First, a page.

Member's Forum

This topic contains 2 replies, has 1 voice, and was last updated by Richard P People’s Colloquium 8 months, 1 week ago.

  • Author
  • #8230

    Below, please find syllabi for our January 21st discussion and lecture. Typically these resources are posted 2 weeks in advance.

    Theory, Criticism, and Society: 10/2018 – 3/2019
    During this semester, we’ll explore ideas from theory and criticism focusing on art, literature, music, and culture, with the further intention of applying such ideas to the creation and organization of society. Our goal is to deepen our understanding of theory and criticism, and to broaden our perspective of the world we live in—and the possibilities open to us.

  • #10504

    Lecture: The Seeds of Freedom: Martin Luther King, Jr., Nonviolence, and the Civil Rights Movement: 1935-1968

    As we celebrate the birthday of Martin Luther King, Jr., we want to also celebrate the civil rights movement of which he was a part. Long before King was a student, African-American leaders were struggling to find ways to claim the rights that they were already legally entitled to. Many of these leaders were inspired and encouraged by the achievements of Mohandas Gandhi in his struggle with Great Britain for justice and equality for Indians. These early leaders brought these ideas and strategies back to the U.S. and into the Black universities that King would one day attend.

    King was a brilliant student who entered college at the age of 15. His dream, at that point, was not to become the leader of a congregation, like his famous father in Atlanta, but to become a professor at some prestigious university. His first job, however, was as a pastor for a middle class Baptist Church in Montgomery, Alabama. The community there had long searched for ways to challenge Jim Crow laws that left them in an humiliating and inferior status. At 25 years old and as a precociously eloquent outsider he was the religious community’s choice to be their mouthpiece in the confrontation with the white power structure. He was reluctant at first, but as he surrendered to this call, he found himself swept up into the cultural momentum that produced stunning advances in civil rights.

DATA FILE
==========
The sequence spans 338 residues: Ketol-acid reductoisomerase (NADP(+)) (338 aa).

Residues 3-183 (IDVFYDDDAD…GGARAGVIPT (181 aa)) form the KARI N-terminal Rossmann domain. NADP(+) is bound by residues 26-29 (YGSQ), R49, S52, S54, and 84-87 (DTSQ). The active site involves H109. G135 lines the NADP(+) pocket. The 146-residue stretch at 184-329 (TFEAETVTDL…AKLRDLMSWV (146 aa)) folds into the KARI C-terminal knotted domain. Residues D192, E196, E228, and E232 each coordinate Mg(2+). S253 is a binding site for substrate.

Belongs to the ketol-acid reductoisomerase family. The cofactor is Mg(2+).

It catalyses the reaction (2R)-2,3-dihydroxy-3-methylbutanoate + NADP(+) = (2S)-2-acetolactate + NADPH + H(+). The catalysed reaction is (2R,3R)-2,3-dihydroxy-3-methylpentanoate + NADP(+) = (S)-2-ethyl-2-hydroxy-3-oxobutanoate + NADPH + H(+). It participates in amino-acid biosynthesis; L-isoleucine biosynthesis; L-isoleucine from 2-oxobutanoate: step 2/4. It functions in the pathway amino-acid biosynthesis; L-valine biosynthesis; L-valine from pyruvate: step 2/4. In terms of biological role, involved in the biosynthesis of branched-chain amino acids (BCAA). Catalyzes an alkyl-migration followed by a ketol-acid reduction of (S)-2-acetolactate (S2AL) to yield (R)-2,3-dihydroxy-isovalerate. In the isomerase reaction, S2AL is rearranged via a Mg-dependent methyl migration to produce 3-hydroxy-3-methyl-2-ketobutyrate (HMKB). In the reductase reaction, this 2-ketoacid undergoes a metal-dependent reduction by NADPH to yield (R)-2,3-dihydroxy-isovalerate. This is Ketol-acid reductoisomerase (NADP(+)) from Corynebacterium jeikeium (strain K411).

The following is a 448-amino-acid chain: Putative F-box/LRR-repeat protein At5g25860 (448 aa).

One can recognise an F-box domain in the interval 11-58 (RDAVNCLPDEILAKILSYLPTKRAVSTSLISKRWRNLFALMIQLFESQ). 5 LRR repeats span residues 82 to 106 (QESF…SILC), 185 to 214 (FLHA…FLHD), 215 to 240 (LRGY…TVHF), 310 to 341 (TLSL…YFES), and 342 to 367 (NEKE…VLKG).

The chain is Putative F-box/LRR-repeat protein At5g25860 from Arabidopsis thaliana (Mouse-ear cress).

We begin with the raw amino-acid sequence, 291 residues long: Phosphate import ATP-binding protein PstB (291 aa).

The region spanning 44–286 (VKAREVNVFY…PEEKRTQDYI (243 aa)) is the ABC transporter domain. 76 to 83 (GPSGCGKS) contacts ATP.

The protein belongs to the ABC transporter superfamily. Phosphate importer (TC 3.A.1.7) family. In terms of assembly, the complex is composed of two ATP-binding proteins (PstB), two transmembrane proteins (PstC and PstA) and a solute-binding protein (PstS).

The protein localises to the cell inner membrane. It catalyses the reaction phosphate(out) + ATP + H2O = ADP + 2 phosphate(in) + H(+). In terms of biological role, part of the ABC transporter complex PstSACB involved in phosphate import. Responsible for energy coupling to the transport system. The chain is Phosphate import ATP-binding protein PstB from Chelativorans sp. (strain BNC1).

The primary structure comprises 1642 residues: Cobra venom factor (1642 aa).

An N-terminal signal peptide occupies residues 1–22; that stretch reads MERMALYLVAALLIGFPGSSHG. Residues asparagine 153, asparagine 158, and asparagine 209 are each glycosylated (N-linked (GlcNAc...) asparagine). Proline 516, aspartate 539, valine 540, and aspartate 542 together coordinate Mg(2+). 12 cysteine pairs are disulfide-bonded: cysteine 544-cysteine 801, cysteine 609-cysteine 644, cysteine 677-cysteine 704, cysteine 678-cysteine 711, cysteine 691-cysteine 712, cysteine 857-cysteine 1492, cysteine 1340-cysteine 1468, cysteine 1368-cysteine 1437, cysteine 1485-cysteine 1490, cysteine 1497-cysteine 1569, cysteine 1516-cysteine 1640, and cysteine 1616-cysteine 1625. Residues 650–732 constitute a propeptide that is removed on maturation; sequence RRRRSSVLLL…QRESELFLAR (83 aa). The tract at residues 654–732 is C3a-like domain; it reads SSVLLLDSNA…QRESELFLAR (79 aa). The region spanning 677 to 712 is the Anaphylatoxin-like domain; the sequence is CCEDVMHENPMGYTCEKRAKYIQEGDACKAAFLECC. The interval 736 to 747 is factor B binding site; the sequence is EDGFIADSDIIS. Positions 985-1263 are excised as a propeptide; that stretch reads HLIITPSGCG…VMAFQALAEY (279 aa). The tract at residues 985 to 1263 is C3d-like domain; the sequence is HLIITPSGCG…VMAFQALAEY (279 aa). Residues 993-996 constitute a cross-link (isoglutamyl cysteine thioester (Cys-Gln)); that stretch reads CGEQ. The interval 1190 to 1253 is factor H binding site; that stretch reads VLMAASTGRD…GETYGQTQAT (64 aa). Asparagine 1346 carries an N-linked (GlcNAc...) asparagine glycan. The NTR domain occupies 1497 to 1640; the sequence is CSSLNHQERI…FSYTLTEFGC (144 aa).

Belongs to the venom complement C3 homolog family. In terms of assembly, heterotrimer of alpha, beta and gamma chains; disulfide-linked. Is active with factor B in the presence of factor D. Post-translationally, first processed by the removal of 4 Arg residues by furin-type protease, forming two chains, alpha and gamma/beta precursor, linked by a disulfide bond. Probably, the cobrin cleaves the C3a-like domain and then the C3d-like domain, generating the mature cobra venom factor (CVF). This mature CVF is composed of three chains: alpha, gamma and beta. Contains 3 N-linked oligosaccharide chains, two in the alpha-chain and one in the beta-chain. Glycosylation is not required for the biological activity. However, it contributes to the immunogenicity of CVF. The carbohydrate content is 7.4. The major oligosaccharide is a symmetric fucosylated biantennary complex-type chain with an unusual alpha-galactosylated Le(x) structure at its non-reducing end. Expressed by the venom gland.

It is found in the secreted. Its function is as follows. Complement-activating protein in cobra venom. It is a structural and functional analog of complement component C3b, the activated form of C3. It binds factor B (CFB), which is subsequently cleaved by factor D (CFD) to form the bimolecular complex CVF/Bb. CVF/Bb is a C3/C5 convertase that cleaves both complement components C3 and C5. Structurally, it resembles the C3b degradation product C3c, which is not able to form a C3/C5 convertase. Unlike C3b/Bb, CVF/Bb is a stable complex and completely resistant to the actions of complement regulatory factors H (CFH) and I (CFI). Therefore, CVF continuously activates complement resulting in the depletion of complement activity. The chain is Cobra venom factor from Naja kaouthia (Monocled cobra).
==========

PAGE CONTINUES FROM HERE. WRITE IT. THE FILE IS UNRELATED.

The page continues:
As a result King become the face and voice and fruit of this movement and its enduring symbol. After his death, at 39 from an assassins’ bullet, he became an international symbol of courage in the pursuit of justice and a more humane society. King was much more complex than our two-dimensional image of him, however. A student of Gandhi and committed Christian, with a profane lust for life; a passionate believer in the idea of America and influenced by socialist and communist ideas; considered an enemy of the state by the FBI. At the end of his life he believed his movement had been a failure. His story is both heroic and tragic. What can we learn from him and this spectacular cultural movement about our history, about our present; about ourselves as individuals?

    Optional readings:

    “Parting the Waters” by Taylor Branch

    “Bearing the Cross” by David J. Garrow

  • #10505

    Discussion: Advertising, Identity, and Ideology.

    Let’s discuss the relationship and interconnectivity between advertising, identity, and ideology.

    Please read and review the following resource:

    Please also read and review one other resource on this topic that you find yourself. Please post your resources in advance for others to review.

    During our discussion, let’s try and understand how our identities and ideologies are shaped by and/or are appealed to by the forces of advertising.

    – What is the relationship between advertising, narrative, and propaganda?
    – If an advertiser takes an otherwise legitimate message and wraps their brand within it, does this trivialize the message, make the brand look bad, both, neither, or is this to be taken on a case-by-case basis?
    – Are you more likely to purchase items and services that appeal to your identity and/or personal ideology?
    – If it’s fair to say that identity and ideology are becoming increasingly focused upon by our society at large, should we expect more advertisements that tap into this zeitgeist? If so, how would this change the zeitgeist?

    Given the expansive nature of the topic, we should expect this discussion to take us into some unexpected territory, so come equipped with your intellectual sense of adventure – and some sturdy boots wouldn’t hurt, either! 😉

You must be logged in to reply to this topic.